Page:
As global temperatures climb, hurricanes, wildfires and floods have become more frequent and severe, resulting in higher claims bills for insurers.
Lloyd’s, the world’s biggest insurance market, is the only major European firm which continues to insure new coal projects.
Bosshard said it had a critical role to play: “Together with Asian insurers, the Lloyd’s market is becoming the ‘lender of last resort’ for a dying and destructive industry.”
Lloyd’s started excluding coal from its investments in its own £4 billion central mutual fund in April 2018. However, its chief executive John Neal last month ruled out issuing guidelines on underwriting coal projects to its member syndicates.
Lloyd’s said: “We take climate change extremely seriously and recognize the important role insurance can play in supporting, accelerating and de-risking the transition to a low carbon economy.
“Whilst Lloyd’s Corporation does not set underwriting policy in the market, except if there is a specific legal or regulatory requirement to do so, we are nevertheless committed to building consensus across the 90-plus syndicates that operate at Lloyd’s about how we make this transition.”
Scientists left baffled over lost ancient city Mohenjo Daro in Pakistan
Archeologists are still no closer to understanding who occupied the ancient city of Mohenjo Daro in modern-day Pakistan during the third millennium BCE.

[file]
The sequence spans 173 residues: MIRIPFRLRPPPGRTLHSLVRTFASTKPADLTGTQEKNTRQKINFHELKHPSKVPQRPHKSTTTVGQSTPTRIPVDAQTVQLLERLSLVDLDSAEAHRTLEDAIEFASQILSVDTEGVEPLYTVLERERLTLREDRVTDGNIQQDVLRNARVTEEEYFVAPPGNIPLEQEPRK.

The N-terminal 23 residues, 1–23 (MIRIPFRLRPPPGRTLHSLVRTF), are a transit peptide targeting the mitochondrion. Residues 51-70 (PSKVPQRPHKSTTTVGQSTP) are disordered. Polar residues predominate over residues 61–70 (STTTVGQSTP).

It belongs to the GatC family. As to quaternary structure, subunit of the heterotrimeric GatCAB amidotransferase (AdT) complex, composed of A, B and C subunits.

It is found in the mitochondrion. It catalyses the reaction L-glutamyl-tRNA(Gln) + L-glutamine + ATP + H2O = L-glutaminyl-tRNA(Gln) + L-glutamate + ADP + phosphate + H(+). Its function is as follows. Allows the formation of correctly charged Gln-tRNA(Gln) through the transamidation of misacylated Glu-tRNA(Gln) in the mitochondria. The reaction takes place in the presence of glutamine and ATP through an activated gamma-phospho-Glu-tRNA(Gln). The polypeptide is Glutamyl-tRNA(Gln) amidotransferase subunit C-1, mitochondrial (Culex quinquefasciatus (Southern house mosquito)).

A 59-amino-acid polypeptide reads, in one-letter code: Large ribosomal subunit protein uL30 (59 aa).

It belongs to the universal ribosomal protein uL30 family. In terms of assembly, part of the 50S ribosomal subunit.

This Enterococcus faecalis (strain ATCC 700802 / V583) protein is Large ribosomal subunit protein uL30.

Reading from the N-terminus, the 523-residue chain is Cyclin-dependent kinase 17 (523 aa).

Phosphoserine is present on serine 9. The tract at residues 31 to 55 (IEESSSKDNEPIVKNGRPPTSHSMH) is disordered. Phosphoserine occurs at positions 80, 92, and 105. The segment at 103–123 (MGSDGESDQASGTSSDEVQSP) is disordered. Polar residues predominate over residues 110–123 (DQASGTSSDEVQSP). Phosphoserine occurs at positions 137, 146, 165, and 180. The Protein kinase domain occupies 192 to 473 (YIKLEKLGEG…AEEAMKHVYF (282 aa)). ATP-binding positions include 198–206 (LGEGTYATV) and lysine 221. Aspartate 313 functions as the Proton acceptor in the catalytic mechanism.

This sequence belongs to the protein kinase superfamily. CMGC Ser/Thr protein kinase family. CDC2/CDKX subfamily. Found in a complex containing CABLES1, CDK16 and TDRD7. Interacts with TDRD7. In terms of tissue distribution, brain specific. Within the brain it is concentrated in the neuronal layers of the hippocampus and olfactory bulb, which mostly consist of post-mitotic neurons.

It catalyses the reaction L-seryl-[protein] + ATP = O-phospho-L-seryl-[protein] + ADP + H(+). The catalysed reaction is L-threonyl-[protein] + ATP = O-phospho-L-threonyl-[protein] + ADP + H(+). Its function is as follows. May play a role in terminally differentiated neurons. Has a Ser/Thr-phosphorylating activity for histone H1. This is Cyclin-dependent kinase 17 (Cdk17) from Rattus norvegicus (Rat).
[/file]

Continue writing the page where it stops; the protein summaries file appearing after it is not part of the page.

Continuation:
Researchers first visited the site in 1911 and various excavations were carried out in the 1920s through to 1931. Subsequent digs took place in 1950 and 1964, which provided fascinating glimpses into the ideology and beliefs of the city’s inhabitants. The well-planned street grid and an elaborate drainage system suggest that the occupants were skilled urban planners, for whom the control of water was of utmost importance, express.co.uk wrote.
The city has no grandiose monuments such as palaces, temples or monuments.
It lacks an obvious central seat of government and there are no indications that the city was ruled over by an established monarchy.
Modesty, order and in particular cleanliness appeared to be qualities that were highly prized by the city’s inhabitants.
A watertight pool called the Great Bath is the closest structure Mohenjo Daro has to a temple.
According to Indus expert Gregory Possehl of the University of Pennsylvania in Philadelphia, this suggests an ideology based on cleanliness.
Wells were found throughout the city, and nearly every house contained a bathing area and drainage system, which would appear to back up Possehl’s theory.
During its heyday from about 2500 to 1900 BCE, the city was among the most important to the Indus Civilization.